• His physical strength and agility during the first days of his imprisonmen_ere such that he seemed not to know what fatigue and sickness meant. Ever_ight before lying down, he said: "Lord, lay me down as a stone and raise m_p as a loaf!" and every morning on getting up, he said: "I lay down an_urled up, I get up and shake myself." And indeed he only had to lie down, t_all asleep like a stone, and he only had to shake himself, to be read_ithout a moment's delay for some work, just as children are ready to pla_irectly they awake. He could do everything, not very well but not badly. H_aked, cooked, sewed, planed, and mended boots. He was always busy, and onl_t night allowed himself conversation—of which he was fond—and songs. He di_ot sing like a trained singer who knows he is listened to, but like th_irds, evidently giving vent to the sounds in the same way that one stretche_neself or walks about to get rid of stiffness, and the sounds were alway_igh-pitched, mournful, delicate, and almost feminine, and his face at suc_imes was very serious.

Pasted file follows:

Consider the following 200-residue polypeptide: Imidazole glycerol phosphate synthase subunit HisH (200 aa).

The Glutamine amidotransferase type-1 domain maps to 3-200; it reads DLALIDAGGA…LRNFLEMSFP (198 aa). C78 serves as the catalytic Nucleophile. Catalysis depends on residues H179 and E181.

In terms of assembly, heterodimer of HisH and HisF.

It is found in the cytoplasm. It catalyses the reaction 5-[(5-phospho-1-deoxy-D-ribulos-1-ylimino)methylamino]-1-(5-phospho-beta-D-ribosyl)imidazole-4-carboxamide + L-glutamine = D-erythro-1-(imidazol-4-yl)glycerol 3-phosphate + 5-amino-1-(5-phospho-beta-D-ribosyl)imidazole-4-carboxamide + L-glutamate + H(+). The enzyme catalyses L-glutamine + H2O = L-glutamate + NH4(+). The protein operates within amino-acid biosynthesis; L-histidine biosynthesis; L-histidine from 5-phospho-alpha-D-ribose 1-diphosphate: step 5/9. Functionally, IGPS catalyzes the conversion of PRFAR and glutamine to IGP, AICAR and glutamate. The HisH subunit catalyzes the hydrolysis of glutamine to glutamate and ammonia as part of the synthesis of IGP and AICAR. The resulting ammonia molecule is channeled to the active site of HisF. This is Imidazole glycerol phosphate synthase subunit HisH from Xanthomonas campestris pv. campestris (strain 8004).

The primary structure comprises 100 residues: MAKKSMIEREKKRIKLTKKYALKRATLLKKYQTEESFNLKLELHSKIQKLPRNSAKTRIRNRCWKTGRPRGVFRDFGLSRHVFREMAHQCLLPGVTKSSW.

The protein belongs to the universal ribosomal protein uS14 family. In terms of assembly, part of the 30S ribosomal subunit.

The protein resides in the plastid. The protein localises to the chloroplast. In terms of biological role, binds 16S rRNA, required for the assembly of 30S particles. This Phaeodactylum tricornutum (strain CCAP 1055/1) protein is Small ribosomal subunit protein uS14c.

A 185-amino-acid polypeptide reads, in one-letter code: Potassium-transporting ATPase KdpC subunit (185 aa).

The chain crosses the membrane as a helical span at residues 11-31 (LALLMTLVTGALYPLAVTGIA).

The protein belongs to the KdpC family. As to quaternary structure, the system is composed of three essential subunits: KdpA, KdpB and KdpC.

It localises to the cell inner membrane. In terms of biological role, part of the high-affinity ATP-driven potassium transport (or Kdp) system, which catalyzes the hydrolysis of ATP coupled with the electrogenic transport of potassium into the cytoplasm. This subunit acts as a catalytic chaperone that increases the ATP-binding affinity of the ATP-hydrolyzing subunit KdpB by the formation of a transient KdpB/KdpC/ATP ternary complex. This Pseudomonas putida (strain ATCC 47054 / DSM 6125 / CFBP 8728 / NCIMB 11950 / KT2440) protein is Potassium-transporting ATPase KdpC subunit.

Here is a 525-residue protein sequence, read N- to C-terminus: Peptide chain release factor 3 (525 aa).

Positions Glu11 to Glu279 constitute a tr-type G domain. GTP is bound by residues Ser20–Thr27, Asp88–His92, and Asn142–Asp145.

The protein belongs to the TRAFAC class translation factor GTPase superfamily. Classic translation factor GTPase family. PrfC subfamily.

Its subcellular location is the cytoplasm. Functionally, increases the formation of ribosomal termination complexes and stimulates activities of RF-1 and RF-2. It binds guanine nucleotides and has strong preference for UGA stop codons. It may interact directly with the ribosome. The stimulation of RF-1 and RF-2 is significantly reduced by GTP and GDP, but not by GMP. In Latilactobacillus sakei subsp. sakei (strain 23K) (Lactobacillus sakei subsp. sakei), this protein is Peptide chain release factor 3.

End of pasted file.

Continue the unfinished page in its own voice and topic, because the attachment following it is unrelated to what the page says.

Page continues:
• Having been taken prisoner and allowed his beard to grow, he seemed to hav_hrown off all that had been forced upon him- everything military and alien t_imself—and had returned to his former peasant habits.
  • "A soldier on leave—a shirt outside breeches," he would say.
  • He did not like talking about his life as a soldier, though he did no_omplain, and often mentioned that he had not been flogged once during th_hole of his army service. When he related anything it was generally some ol_nd evidently precious memory of his "Christian" life, as he called hi_easant existence. The proverbs, of which his talk was full, were for the mos_art not the coarse and indecent saws soldiers employ, but those folk saying_hich taken without a context seem so insignificant, but when used appositel_uddenly acquire a significance of profound wisdom.
  • He would often say the exact opposite of what he had said on a previou_ccasion, yet both would be right. He liked to talk and he talked well,